Film archivist Fran Blanche posted content featuring the Apollo moon landings to YouTube, and reported being besieged by frauds using ContentID, the platform's private copyright enforcement and monetization system. No sooner than she makes a new transfer of a classic public domain film from NASA's own reels, for example, than it gets dinged by some shady agent—who in one case turns out to represent the makers of a "VHS shockumentary" which reproduced only low-quality broadcast footage in the first place and has absolutely no legal claim to the original material.
"The way it's set up, the claimant has all of the authority," Blanche says. "They are the sole judge and authority."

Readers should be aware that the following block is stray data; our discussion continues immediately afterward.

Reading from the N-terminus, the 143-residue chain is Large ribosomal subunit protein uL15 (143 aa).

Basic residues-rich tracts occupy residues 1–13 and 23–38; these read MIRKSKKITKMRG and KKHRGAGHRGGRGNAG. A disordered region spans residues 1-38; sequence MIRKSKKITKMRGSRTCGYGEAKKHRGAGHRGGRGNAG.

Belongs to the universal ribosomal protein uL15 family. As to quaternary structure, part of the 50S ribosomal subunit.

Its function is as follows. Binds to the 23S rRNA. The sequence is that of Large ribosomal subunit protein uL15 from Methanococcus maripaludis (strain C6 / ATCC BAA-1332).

Blanche cites another recent case of hers where Sony Music claimed to own audio of wind blowing in a 1973 public domain movie. A Sony Music artist sampled the movie's audio in a 2003 heavy metal album, and it's on that basis that Sony made its claim to own the audio. Even after she filed a counter-claim, she reports, YouTube sided with Sony Music.
Whenever something like this is reported, a clever commenter always pipes up with "make a new thing that samples Sony Music and now you can claim it!" Alas, you're forgetting who YouTube's ContentID system was made for.
YouTube is just not fit for anything important. Treat it as an ephemeral money-making endpoint for Content and don't do anything there that you'd be disappointed or troubled to see disappear.